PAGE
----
OAK CREEK - While playing outside their temple, two children witnessed Wade Page jump out of a cab and kill their friends and family. Now, one year later, those children have come so far. However, they still struggle with one important life lesson, forgiveness.
All children have nightmares. But they are not supposed be real.
"I had lots of nightmares," remembers 10-year-old Amanat Singh.
"No. I'm never going to forget this," says her older brother Abhay.
On August 5, 2012, Wisconsin wept. Now, one year later, Abhay and Amanat try only to think about the good while remembering those they've lost.
"We think about them. But then we also think about, yeah at least we saved 32 people rather than having them also gone," explains Abhay.
It was Amanat's 9th birthday, a day that quickly turned tragic.
"We heard this boom and I look to the sky because I think they are fireworks," recalls Amanat.
Amanat and Abhay were playing outside the temple while her parents were at the store picking up a few extra things for her party. They witnessed Wade Page take his first shots.
"He shot two people who were getting into their car," explains Amanat.
And yet, in that time of crisis, they knew exactly what to do. The brother and sister warned others inside the temple.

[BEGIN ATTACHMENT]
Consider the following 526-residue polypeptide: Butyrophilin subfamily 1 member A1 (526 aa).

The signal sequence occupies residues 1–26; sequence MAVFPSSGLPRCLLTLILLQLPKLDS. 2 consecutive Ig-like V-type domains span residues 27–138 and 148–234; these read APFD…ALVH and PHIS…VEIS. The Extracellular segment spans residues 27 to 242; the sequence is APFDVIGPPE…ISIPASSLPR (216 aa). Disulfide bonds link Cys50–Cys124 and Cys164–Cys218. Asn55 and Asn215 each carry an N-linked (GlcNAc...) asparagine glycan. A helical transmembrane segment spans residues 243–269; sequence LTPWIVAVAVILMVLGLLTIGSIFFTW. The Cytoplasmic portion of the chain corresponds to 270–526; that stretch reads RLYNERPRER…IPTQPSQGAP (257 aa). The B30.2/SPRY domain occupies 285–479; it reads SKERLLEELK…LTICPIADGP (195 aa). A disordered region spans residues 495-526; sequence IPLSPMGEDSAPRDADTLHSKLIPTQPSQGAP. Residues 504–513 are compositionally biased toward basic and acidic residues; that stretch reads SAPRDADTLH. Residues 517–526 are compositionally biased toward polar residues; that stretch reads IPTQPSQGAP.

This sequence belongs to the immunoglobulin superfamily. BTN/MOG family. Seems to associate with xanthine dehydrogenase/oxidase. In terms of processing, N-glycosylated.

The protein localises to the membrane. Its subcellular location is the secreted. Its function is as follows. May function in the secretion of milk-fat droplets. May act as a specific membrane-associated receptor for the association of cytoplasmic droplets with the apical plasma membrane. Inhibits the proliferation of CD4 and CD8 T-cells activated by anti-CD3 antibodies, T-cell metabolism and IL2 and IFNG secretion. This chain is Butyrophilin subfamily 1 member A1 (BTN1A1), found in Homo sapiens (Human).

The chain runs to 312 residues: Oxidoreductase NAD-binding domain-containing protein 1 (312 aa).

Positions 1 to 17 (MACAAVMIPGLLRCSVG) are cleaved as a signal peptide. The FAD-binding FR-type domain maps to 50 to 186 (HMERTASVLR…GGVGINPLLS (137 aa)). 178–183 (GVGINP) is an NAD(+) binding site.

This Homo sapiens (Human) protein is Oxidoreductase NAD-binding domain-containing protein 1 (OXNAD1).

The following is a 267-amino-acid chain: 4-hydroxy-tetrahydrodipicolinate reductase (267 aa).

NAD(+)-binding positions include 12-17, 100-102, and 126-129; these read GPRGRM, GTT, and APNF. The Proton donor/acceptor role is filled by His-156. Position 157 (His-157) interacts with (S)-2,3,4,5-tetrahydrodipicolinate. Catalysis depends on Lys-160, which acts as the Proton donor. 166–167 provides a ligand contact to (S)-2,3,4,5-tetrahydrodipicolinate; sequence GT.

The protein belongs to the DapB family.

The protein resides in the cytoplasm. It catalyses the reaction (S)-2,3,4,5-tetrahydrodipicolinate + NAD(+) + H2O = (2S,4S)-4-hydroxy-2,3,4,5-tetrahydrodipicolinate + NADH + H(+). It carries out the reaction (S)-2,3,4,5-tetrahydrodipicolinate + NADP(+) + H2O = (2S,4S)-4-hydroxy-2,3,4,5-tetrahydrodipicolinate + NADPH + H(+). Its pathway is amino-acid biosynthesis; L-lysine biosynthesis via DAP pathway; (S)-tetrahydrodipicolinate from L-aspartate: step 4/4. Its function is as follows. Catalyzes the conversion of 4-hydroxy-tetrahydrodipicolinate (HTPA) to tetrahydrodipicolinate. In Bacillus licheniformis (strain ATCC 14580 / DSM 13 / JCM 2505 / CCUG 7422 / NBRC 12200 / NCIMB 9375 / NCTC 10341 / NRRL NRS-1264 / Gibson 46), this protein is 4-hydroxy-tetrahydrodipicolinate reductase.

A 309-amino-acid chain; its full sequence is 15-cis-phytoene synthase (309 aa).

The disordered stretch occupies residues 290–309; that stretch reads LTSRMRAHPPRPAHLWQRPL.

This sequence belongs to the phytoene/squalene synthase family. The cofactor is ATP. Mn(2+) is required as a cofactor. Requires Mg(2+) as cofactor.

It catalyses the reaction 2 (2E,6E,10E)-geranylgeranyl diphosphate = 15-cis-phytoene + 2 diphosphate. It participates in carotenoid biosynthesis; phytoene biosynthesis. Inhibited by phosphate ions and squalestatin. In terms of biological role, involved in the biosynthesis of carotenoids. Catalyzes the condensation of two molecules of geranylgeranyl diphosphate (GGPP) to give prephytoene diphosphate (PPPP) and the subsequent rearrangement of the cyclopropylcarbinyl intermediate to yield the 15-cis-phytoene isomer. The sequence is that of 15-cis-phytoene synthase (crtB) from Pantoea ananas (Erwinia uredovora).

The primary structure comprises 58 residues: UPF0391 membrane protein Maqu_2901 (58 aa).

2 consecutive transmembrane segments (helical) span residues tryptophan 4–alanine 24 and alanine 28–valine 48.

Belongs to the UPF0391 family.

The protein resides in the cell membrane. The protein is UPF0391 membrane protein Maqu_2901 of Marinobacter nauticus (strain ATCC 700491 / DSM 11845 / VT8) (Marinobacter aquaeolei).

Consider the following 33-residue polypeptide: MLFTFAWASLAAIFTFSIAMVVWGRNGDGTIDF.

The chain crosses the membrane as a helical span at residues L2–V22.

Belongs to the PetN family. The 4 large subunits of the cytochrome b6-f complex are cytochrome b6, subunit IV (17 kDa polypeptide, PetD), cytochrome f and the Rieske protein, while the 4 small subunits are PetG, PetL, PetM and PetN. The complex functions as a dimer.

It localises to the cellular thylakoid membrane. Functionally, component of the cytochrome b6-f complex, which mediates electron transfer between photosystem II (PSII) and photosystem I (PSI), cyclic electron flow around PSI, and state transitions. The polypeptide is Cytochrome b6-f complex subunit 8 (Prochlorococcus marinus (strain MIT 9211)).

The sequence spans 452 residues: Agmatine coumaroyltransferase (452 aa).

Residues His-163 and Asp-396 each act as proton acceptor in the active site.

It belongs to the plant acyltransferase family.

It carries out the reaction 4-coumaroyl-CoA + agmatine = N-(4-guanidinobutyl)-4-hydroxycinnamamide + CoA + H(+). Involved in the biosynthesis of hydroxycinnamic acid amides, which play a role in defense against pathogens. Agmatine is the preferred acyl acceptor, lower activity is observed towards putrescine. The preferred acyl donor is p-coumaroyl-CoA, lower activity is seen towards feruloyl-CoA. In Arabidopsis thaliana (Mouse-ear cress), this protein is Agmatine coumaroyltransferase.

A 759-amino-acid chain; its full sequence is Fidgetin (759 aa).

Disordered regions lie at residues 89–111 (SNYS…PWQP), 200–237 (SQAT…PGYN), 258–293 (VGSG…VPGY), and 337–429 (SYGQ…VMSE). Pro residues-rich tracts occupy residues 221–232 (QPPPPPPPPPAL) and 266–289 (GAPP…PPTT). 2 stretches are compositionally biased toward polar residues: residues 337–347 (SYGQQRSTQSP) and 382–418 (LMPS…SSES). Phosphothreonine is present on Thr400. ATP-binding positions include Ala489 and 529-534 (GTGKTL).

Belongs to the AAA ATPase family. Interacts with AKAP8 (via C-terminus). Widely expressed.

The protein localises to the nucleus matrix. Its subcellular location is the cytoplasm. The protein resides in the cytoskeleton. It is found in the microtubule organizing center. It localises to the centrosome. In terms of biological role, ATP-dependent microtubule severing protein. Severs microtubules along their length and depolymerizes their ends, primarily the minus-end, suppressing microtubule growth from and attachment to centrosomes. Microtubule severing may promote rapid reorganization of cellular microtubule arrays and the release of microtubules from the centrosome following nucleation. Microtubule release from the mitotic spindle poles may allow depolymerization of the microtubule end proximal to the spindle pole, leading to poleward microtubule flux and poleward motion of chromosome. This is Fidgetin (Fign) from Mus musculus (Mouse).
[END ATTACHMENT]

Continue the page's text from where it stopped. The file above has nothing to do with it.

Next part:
"We had that moment when everything froze," says Amanat. "I was just so scared."
Since, the Singh siblings have received awards from church, the Salvation Army, the US Marine Corps League, the "Yell and Tell" program and from the the Red Cross for being "brave hearts". Though if you ask, they'll say they're "just normal kids."
"Yeah we're just normal kids. We are not like super heroes or anything like that," says Abhay.
But to those who they warned and saved, they are truly heroes. Now they continue to take care of each other and their family while learning how to forgive.
"I kind of forgive him. But then I'm like why would you want to do something like this?" explains Abhay.
For children, it's extremely hard to forgive a hate crime when they can't understand hate.
"This is a time of hope. We are not broken because we are going to be more stronger and we are not going to give up about these things," says Abhay.